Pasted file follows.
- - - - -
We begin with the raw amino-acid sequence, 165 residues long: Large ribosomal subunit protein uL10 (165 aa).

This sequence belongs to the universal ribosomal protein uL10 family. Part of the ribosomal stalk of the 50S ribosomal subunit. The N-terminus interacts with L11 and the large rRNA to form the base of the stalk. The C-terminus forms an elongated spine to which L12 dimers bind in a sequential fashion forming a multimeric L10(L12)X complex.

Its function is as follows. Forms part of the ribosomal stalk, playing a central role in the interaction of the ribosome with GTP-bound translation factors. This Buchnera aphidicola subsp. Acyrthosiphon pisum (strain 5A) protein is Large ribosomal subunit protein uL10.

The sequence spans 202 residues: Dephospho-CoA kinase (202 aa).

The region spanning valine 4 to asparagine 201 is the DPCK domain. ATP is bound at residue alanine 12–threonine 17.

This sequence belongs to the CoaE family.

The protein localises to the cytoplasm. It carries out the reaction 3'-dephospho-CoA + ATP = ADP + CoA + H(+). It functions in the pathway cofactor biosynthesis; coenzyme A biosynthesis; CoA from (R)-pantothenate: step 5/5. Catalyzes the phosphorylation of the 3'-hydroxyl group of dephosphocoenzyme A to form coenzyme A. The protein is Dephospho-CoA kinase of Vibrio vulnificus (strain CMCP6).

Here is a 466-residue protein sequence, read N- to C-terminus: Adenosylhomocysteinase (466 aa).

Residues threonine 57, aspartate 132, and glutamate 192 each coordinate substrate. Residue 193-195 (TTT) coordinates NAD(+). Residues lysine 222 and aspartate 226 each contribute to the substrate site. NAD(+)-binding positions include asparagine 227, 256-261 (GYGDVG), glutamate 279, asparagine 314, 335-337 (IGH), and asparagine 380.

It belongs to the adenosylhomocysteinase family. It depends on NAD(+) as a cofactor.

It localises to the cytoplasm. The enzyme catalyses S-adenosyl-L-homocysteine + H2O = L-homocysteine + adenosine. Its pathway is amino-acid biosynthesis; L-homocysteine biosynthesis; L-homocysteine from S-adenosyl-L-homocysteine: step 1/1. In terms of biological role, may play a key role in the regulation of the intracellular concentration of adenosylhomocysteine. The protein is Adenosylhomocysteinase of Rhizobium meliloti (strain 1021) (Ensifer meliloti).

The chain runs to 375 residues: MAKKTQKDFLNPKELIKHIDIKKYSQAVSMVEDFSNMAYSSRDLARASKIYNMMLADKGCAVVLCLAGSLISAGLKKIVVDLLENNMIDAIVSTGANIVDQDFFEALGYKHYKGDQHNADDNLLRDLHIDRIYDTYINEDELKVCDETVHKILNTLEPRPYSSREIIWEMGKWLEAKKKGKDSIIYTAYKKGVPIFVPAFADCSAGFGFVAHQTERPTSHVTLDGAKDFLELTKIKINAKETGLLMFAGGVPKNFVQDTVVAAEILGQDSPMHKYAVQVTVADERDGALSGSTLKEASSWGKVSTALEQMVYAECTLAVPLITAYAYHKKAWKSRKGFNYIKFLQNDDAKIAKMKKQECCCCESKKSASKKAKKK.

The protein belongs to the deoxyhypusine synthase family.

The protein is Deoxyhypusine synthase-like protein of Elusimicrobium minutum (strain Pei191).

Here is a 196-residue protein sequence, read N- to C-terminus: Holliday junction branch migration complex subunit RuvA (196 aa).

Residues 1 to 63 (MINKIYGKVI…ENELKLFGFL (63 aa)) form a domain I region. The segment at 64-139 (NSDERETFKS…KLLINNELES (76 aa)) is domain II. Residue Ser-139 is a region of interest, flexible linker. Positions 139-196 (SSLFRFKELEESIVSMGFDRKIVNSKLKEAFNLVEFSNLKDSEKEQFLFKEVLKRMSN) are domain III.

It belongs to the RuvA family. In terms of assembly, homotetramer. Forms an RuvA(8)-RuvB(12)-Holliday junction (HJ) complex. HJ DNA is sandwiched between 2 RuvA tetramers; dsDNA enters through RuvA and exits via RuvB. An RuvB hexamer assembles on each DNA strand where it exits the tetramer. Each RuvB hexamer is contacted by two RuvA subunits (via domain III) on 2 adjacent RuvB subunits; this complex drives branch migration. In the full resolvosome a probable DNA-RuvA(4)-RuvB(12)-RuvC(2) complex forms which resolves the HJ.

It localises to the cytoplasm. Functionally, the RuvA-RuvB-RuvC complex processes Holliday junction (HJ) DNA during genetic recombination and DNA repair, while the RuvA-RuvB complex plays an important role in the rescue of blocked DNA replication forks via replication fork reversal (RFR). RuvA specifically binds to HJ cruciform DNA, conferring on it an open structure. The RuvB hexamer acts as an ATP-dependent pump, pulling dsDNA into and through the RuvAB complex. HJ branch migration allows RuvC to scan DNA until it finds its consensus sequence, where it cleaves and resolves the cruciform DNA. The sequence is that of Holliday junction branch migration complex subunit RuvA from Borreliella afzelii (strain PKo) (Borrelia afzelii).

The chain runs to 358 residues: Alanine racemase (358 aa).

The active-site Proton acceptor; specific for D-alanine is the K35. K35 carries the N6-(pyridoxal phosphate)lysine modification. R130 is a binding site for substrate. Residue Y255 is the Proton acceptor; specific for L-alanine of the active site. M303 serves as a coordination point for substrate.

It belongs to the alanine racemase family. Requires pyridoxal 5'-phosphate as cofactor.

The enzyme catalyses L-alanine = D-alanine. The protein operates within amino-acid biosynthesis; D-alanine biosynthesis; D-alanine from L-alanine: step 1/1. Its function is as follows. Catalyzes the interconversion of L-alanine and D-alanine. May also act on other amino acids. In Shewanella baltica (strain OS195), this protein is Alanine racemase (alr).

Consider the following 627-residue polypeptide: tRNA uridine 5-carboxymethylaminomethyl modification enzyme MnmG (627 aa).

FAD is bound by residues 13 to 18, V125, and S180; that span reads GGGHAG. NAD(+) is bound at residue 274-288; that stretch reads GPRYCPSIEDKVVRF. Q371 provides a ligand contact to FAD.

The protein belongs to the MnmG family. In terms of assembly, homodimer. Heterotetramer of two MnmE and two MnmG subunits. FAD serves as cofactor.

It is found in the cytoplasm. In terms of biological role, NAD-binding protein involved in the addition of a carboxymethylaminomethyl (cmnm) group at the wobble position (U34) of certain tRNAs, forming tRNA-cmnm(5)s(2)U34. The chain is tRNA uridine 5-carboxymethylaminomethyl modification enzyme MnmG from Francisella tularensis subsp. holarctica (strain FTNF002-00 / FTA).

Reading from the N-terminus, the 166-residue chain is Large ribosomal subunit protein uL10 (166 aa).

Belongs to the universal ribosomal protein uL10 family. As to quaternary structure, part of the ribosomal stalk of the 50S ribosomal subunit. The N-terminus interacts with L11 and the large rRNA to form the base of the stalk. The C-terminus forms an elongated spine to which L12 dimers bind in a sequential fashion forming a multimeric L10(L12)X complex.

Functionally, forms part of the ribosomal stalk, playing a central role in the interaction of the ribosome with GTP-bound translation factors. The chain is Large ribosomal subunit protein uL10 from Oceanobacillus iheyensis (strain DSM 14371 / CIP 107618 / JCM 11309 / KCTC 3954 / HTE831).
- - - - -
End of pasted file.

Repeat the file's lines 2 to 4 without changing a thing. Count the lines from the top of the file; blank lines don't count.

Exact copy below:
This sequence belongs to the universal ribosomal protein uL10 family. Part of the ribosomal stalk of the 50S ribosomal subunit. The N-terminus interacts with L11 and the large rRNA to form the base of the stalk. The C-terminus forms an elongated spine to which L12 dimers bind in a sequential fashion forming a multimeric L10(L12)X complex.

Its function is as follows. Forms part of the ribosomal stalk, playing a central role in the interaction of the ribosome with GTP-bound translation factors. This Buchnera aphidicola subsp. Acyrthosiphon pisum (strain 5A) protein is Large ribosomal subunit protein uL10.

The sequence spans 202 residues: Dephospho-CoA kinase (202 aa).